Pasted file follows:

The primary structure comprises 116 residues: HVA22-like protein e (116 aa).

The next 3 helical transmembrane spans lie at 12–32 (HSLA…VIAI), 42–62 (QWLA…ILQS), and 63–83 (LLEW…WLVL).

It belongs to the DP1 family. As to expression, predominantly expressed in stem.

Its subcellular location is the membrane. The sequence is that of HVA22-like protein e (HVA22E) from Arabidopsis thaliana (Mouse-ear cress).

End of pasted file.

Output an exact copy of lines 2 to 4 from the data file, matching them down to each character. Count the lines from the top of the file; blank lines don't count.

The next 3 helical transmembrane spans lie at 12–32 (HSLA…VIAI), 42–62 (QWLA…ILQS), and 63–83 (LLEW…WLVL).

It belongs to the DP1 family. As to expression, predominantly expressed in stem.

Its subcellular location is the membrane. The sequence is that of HVA22-like protein e (HVA22E) from Arabidopsis thaliana (Mouse-ear cress).